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Date: 25 November 2020

Time: 10:57

Cardiology quality indicator

Percentage of patients discharged on dual anti-platelet therapy (aspirin and either clopidogrel or prasugrel) following percutaneous coronary intervention (PCI)

What is Percutaneous Coronary Intervention (PCI)?

The blood supply to a person’s heart muscle can become impaired by narrowings or blockages that develop in the heart arteries (coronary arteries). When this happens people usually experience sensations that are called ‘angina’. These sensations are quite variable but are often a tightness or crushing feeling across the chest.

For all people with this problem, certain medications are essential in improving symptoms and outcome. In addition, some people gain benefit if the blockages or narrowings can be fixed. Percutaneous Coronary Intervention (PCI) is a technique that is used to mechanically improve blood flow to the heart muscle without resorting to bypass surgery.

PCI usually involves inflation of a balloon within the coronary artery to enlarge the lumen and allow implantation of a stent, which is a metal mesh that holds the walls of the artery open.

Over 96,000 PCI procedures were performed in England in 2014. At UHB, 714 PCI procedures were performed between 1 April 2014 and 31 March 2015.

How is the Trust doing?

Your browser does not support this graph; however, you can still view the statistics in the table below.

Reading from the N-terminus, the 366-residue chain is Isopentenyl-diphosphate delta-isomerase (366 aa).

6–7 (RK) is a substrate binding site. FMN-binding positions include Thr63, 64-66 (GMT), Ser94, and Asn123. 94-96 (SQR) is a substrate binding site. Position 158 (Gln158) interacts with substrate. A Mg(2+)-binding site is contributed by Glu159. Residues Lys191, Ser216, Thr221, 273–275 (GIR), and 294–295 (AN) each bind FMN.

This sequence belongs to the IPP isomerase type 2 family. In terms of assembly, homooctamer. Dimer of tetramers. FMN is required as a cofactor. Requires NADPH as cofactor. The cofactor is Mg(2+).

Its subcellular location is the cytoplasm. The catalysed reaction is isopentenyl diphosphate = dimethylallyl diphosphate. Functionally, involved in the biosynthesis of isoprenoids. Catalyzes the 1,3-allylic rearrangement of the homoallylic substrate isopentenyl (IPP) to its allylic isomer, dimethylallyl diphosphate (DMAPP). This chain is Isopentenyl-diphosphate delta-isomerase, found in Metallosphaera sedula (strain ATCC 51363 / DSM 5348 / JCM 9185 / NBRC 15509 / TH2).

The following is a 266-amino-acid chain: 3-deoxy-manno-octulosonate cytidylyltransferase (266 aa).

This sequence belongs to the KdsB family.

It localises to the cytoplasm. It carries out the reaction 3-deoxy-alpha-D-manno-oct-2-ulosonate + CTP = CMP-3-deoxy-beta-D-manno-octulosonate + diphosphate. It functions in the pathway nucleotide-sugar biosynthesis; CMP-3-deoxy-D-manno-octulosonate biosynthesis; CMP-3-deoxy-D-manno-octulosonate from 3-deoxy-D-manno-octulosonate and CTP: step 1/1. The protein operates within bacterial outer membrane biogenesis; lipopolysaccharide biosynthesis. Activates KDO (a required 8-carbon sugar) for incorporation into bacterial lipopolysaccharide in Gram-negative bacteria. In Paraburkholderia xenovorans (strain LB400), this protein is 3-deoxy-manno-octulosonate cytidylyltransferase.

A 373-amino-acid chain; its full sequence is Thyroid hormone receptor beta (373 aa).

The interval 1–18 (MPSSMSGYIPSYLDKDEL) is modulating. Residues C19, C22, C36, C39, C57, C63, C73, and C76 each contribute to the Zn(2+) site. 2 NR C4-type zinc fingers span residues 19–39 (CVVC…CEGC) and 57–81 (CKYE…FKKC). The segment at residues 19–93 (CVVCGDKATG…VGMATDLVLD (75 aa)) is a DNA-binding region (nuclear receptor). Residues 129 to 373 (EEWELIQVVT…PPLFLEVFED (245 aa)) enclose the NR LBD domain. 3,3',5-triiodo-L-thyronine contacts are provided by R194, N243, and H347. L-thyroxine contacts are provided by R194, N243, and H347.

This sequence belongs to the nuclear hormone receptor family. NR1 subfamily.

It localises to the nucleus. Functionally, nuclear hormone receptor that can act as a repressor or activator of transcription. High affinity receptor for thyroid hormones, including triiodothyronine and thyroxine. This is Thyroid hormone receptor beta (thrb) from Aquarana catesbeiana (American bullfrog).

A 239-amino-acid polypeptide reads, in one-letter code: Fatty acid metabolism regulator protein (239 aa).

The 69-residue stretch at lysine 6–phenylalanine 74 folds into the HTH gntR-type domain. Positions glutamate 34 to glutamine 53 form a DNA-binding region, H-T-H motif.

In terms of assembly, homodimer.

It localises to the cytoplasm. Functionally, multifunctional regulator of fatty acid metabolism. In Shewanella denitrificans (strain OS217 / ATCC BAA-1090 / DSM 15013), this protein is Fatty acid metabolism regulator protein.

Rolling year to date (February 2019 – January 2020) 100%
Rolling 2 years (February 2018 – January 2020) 100%

The Trust continues to achieve 100% for this indicator and will monitor this to ensure performance remains high.

Why is this indicator important?

Once a metal mesh has been positioned in the artery, there is a risk that blood will clot on the metal and re-block the artery. This risk is greatly reduced by appropriate treatment with drugs that reduce clotting, specifically drugs that act against platelets (anti-platelet agents). Therefore all patients who have had a stent implanted should ideally take a combination of two anti-platelet drugs. The usual combination is aspirin and clopidogrel but for some patients a combination of aspirin and prasugrel is more appropriate.

Only in exceptionally rare situations such as severe allergic reactions or life-threatening bleeding would the benefits of anti-platelet medication be outweighed by the risks.

How do we measure this indicator?

All patients who have a PCI are checked against the Prescribing Information and Communication System (PICS) to check whether they were discharged on aspirin and either clopidogrel or prasugrel.

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